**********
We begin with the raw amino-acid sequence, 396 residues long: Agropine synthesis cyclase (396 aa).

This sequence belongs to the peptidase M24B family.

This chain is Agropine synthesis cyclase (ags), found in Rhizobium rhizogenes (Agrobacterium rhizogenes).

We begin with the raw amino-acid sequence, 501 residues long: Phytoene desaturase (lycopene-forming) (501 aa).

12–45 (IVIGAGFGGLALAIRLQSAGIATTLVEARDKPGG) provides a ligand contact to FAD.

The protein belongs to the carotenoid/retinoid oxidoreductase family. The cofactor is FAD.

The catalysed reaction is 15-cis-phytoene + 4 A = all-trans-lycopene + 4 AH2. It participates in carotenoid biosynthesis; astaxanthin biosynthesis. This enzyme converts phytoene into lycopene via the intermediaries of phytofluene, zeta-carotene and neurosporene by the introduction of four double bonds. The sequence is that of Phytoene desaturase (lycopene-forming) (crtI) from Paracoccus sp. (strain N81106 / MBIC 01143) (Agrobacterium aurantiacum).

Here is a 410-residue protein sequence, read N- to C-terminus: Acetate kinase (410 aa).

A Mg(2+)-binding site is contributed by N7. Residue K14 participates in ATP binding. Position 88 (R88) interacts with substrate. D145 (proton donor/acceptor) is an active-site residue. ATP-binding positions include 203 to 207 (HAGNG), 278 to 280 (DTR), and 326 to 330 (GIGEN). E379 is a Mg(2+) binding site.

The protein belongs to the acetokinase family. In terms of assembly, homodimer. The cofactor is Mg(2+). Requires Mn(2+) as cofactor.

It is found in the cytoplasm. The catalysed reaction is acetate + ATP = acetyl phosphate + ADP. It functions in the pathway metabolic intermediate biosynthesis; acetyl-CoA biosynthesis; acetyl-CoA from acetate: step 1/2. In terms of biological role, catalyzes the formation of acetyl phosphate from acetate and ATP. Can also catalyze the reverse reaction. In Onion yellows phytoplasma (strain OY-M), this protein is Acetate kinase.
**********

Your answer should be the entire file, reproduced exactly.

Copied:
We begin with the raw amino-acid sequence, 396 residues long: Agropine synthesis cyclase (396 aa).

This sequence belongs to the peptidase M24B family.

This chain is Agropine synthesis cyclase (ags), found in Rhizobium rhizogenes (Agrobacterium rhizogenes).

We begin with the raw amino-acid sequence, 501 residues long: Phytoene desaturase (lycopene-forming) (501 aa).

12–45 (IVIGAGFGGLALAIRLQSAGIATTLVEARDKPGG) provides a ligand contact to FAD.

The protein belongs to the carotenoid/retinoid oxidoreductase family. The cofactor is FAD.

The catalysed reaction is 15-cis-phytoene + 4 A = all-trans-lycopene + 4 AH2. It participates in carotenoid biosynthesis; astaxanthin biosynthesis. This enzyme converts phytoene into lycopene via the intermediaries of phytofluene, zeta-carotene and neurosporene by the introduction of four double bonds. The sequence is that of Phytoene desaturase (lycopene-forming) (crtI) from Paracoccus sp. (strain N81106 / MBIC 01143) (Agrobacterium aurantiacum).

Here is a 410-residue protein sequence, read N- to C-terminus: Acetate kinase (410 aa).

A Mg(2+)-binding site is contributed by N7. Residue K14 participates in ATP binding. Position 88 (R88) interacts with substrate. D145 (proton donor/acceptor) is an active-site residue. ATP-binding positions include 203 to 207 (HAGNG), 278 to 280 (DTR), and 326 to 330 (GIGEN). E379 is a Mg(2+) binding site.

The protein belongs to the acetokinase family. In terms of assembly, homodimer. The cofactor is Mg(2+). Requires Mn(2+) as cofactor.

It is found in the cytoplasm. The catalysed reaction is acetate + ATP = acetyl phosphate + ADP. It functions in the pathway metabolic intermediate biosynthesis; acetyl-CoA biosynthesis; acetyl-CoA from acetate: step 1/2. In terms of biological role, catalyzes the formation of acetyl phosphate from acetate and ATP. Can also catalyze the reverse reaction. In Onion yellows phytoplasma (strain OY-M), this protein is Acetate kinase.